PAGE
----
I dont touch them at the moment as I dont know what I am doing, but plan to go on a course soon, which is why I went for 'No but I would like to. Will probably try to find a couple of courses based near me before I take the advice quoted above & try to reliably identify just 3 or 4 that grow near me and are woth the effort (& risk?) of eating. Good skill to have but I want lots of lessons before I jump inI think a mistake a lot of people make is trying to learn too many at once... Yes, there are a lot of edible fungi out there, but when you narrow it down to the ones that are (a) really tasty, (b) fairly common, (c) easy to identify, and (d) available in your local habitat, you're probably down to a half dozen or so. Learn to identify the 3 or 4 best options absolutely reliably, and stick with them until you're never going to forget them. Then you can move on to learning others.
Sure, you can take the books and have a play from time to time, but don't get caught up in trying to ID every single 'shroom you see - you'll be there forever, and you'll never remember any of them. For example, we often see posts asking for IDs on various LBMs (Little Brown Mushrooms)... What's the point? They're not worth bothering with anyway, even if they weren't an absolute nightmare to ID. Ignore them completely unless you really want to be a serious mycologist.
I know where to find plenty of jews ears but they just don't appeal to me! Trying to find a god supply of boletes and chanterelles has eluded me since moving back to UK, very frustrating! On the other hand, since I am now confident with Amethyst Deceiver, I know where to get plenty of them and nearby is a patch of puffballs that I hope will show themselves in the next month or so. I need some good boletes though, I have very few left from Germany that I have eked out for over two years now!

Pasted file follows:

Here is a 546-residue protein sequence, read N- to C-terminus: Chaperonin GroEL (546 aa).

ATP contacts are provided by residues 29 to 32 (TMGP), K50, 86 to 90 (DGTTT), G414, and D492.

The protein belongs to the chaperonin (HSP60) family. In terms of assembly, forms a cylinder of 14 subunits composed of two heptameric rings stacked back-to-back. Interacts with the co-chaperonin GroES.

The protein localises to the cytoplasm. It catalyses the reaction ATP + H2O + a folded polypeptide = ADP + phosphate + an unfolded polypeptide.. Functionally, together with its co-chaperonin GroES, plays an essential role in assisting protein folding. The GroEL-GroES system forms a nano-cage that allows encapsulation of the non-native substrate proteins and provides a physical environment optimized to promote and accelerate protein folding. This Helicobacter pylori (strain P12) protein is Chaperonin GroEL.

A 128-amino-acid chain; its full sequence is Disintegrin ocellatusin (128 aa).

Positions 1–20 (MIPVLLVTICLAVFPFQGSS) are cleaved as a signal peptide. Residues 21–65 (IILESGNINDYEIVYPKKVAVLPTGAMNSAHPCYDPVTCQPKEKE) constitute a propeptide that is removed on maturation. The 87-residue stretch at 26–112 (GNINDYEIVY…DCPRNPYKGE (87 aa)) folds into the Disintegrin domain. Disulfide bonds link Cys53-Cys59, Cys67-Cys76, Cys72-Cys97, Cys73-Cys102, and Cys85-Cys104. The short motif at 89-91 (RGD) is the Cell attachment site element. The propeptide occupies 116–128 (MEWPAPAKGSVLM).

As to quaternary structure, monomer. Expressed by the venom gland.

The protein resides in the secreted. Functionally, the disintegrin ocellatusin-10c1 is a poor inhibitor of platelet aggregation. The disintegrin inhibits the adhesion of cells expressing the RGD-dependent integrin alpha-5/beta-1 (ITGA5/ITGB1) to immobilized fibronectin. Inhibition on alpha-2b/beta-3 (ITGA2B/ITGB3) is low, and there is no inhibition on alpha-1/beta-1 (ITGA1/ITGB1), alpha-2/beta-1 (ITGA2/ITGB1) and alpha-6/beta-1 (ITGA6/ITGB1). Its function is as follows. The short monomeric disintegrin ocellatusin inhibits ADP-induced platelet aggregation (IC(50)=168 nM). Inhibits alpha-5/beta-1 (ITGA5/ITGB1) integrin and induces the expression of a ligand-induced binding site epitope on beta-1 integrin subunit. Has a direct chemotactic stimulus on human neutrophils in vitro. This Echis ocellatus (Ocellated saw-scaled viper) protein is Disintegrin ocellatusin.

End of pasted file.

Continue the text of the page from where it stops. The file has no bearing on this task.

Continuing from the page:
I tend to agree with you about reducing our impact which is why I rarely pick mushrooms unless they are in plentiful supply.This is a thought provoking subject.
I have thought long and hard about wilderness food and have decided to leave it where it is, I look but dont touch. The reason is simple, more woodland and natural environment is being lost every day. The areas I have acess to are used by others and it is so easy to over glean an area. Part of my appreciation of bushcraft is the knowlege that I am not unthinkingly 'gleaning out an area' of natural resources. Often i will hump in my own fire wood (pallets burn wonderfully!), pre-chopped in a sack. Some may consider it a bit extreme, but try finding unmolested woods and forest in the South East.
Look, appreciate, identify and let it live its life cycle.
I have put down other things to concentrate on, but its not true. I think a lot of us just let it live and appreciate that its just there unharmed.
They do contain some protein and lot of vital minerals to keep the brain working well, but I tend to stick to meat too :-DNo - Fungi have little or no calorific value and at best are a food "additive" Plus if you get it wrong you can die an agonising and painful death. i'll stick to foraging MEAT!!